Local gem: I had the opportunity to meet Damariscotta singer-songwriter Kathi Nordone recently when she stopped by The Lincoln County News to chat with me. Besides being a musician, Nordone is also a talented visual artist, who specializes in elaborate line drawings. Recently, she began offering whimsical customized sketches for sale, featuring people in the setting of their choice .
Nordone has lived in Maine since 2008. Originally “from a big Italian family in Westchester, N.Y.,” she has “traveled a lot,” she said. Before moving to Maine, Nordone taught art at a community college in Austin, Texas. She said the thought came to her one day: “I don’t think I want to die in Austin, far away from my family.” “My heart and soul was from the beauty of the Northeast where I was raised,” she explained.
As I write this, I am listening to Nordone’s “Greater Than Gold” CD, a pleasant accompaniment to my morning. In the touching song “Where I’m From,” she tells the listener exactly where she is from: “a little red house that my daddy built by hand/top of a hill near a little lake where I swam.” Go to kathinordone.com to learn more about Nordone’s music and drawings and to contact her. Nordone will perform from 6-8 p.m. on Saturday, Feb. 11 at Saint George River Cafe, 310 Main St., Warren.
Watershed artist residencies: I received an email recently announcing that Watershed Center for the Ceramic Arts in Newcastle is currently accepting residency applications for upcoming summer sessions. “Spend uninterrupted time in the Watershed studio making work and connecting with other artists,” is how the email introduced the June, July, and August residencies.
Session I, “Earth, Wind, and Fire,” runs June 4-16. Session I attendees will get to work with a group of six ceramic artists creating large pieces “that may utilize fire, paper clay, and other ephemeral materials.”
Session II, “The Object’s Not the Point,” runs June 18-30. Ceramics-and-performance collective The Brick Factory and Portland, Ore.-based writer and educator Namita Gupta Wiggers will lead this session, in which participants will “investigate the possibilities of socially engaged ceramic work.”
Session III, “Directly Play(ful),” runs July 2-19. Featuring collaborations, discussions, and field trips, this session will explore how a sense of play affects one’s artistic process. Session III includes the popular Salad Days event on Saturday, July 8.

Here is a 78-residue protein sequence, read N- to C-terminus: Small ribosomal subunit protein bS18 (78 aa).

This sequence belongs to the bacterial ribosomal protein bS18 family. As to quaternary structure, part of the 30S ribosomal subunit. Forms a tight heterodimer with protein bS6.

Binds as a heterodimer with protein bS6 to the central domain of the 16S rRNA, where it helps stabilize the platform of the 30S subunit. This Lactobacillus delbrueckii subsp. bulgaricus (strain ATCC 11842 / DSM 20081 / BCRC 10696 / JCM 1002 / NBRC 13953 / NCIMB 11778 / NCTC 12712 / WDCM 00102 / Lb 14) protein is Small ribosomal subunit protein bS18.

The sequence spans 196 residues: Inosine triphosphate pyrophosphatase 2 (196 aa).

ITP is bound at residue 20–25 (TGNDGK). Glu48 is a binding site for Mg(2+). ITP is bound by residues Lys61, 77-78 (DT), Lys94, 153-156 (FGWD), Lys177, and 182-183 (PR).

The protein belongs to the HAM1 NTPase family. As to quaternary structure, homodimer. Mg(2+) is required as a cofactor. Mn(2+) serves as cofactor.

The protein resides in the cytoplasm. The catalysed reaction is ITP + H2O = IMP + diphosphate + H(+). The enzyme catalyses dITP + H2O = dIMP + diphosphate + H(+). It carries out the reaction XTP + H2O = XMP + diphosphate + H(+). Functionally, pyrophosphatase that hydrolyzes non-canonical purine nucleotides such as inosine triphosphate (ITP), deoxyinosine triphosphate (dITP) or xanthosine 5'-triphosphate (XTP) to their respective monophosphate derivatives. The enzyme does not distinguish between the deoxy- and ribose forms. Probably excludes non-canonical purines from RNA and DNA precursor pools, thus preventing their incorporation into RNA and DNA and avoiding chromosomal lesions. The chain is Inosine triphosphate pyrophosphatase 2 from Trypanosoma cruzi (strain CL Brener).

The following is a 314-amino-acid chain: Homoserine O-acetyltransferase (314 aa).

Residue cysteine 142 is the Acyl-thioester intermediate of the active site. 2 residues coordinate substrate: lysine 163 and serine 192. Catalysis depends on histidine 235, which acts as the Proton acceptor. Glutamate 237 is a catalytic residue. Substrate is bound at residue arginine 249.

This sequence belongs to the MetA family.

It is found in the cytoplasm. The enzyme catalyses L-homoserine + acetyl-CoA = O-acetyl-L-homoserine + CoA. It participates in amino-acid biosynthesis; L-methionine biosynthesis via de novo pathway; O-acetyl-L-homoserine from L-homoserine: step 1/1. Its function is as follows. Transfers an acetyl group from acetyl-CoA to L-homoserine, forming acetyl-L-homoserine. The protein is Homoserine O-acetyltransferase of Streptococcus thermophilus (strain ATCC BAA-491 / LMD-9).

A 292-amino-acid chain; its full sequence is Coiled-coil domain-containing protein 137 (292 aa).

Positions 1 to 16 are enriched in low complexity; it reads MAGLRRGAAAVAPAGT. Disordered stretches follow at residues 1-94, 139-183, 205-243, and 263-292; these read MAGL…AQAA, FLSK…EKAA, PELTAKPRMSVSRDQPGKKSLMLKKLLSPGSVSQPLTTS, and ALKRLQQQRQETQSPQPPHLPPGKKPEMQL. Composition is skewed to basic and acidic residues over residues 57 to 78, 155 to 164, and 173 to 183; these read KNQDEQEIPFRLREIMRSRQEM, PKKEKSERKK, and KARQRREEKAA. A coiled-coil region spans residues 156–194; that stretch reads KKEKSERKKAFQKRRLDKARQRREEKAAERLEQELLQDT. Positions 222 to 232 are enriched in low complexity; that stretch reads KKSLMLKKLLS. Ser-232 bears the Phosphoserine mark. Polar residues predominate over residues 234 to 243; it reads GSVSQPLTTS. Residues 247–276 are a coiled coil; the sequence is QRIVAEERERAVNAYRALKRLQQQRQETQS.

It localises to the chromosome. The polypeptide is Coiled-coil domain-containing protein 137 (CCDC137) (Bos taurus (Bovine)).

Session IV, “Reawakenings,” runs July 23 to Aug. 4. Ceramicists from Tulsa, Okla. lead this session exploring the role that clay artists have in the cultural development of small U.S. cities.
Session V, “Confluence and Influence,” runs Aug. 6-18. “Join a diverse group of artists, from large-scale sculptors to functional potters, to explore how working alongside one another in the Watershed studio will influence your work,” says the session description. This session is full, but one can get on a waiting list by emailing email@example.com.
Session VI, a wood-firing workshop with Pennsylvania potter and writer Jack Troy, is set for Aug. 20-28.
Residency costs are $875 for a two-week residency and $1,150 for a 2 1/2-week residency, plus a housing fee. Work-exchange positions and scholarships are available. One of the scholarships is the brand-new Zenobia Award, a full scholarship “for an artist of color with exceptional talent,” as the email described it.
Go to watershedceramics.org for more information.
Open mic at the opera house: The Opera House at Boothbay Harbor, at 86 Townsend Ave. in Boothbay Harbor, is hosting a third-Friday open mic at 7 p.m., Friday, Jan. 20. Instrumentalists, vocalists, poets, and more are encouraged to attend. A piano is available for musicians’ use. The venue’s upstairs bar will open at 6:30 p.m. for talent sign-ups and early admission. No admission charge, but donations are welcome. Go to boothbayoperahouse.com or call 633-6855 for more information.
Write to me at firstname.lastname@example.org.